Here’s an example of why they’re growing in popularity. If you spread fertilizer without a guidance system, a 60-foot pattern can develop overlap from 10 to 30 percent, or six to 18 feet. Overlap results in additional input expense, field time, driver fatigue and equipment maintenance. 

After a few years of entry-level precision systems like yield monitors, many producers transition into some type of automated guidance. The type you need depends on what you’re growing and your terrain. 

Assisted steering equipment mounts to your steering wheel—a motor turns the wheel automatically. Assisted steering works well for moderate speeds of two to eight miles per hour—for low-accuracy uses like tillage and broad-acre operations. The cost of adding on assisted steer to existing equipment starts at about $6,500.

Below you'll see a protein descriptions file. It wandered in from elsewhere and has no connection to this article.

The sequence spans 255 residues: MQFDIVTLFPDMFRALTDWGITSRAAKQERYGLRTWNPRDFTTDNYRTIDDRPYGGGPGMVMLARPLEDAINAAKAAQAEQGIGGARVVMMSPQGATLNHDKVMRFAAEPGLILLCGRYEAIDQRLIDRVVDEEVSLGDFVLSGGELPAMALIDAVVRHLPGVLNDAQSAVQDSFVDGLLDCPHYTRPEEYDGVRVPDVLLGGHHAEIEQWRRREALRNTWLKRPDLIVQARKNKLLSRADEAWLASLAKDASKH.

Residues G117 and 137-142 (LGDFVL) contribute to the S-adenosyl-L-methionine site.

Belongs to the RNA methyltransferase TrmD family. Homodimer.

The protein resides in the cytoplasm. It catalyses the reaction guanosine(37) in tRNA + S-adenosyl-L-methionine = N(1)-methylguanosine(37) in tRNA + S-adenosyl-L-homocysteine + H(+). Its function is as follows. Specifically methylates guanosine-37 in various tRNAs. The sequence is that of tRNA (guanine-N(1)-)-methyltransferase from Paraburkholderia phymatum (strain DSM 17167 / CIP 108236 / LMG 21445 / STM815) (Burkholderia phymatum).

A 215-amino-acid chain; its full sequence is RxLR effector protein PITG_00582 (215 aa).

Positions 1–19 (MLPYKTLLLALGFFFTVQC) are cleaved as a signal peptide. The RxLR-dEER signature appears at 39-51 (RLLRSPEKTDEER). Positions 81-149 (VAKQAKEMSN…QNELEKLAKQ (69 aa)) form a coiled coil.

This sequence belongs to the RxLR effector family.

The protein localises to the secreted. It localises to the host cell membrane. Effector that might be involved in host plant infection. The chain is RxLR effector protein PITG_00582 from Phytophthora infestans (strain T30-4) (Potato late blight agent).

Auto-steer takes you up a notch. If you’re working over hills and around curves, you may need higher-end equipment. More accurate systems plumb directly into the hydraulic flow of your vehicle, allowing for quicker reaction time. The quality of the GPS system in the device also determines accuracy. GPS correction levels range from eight to 12 inches for WAAS, to two to five inches for OmniStar or StarFire2, to one inch for RTK or CORS network systems. As accuracy increases, the price goes up. Prices range from about $10,000 for WAAS, to $15,000 for OmniStar and StarFire2, to $20,000 for RTK and CORS.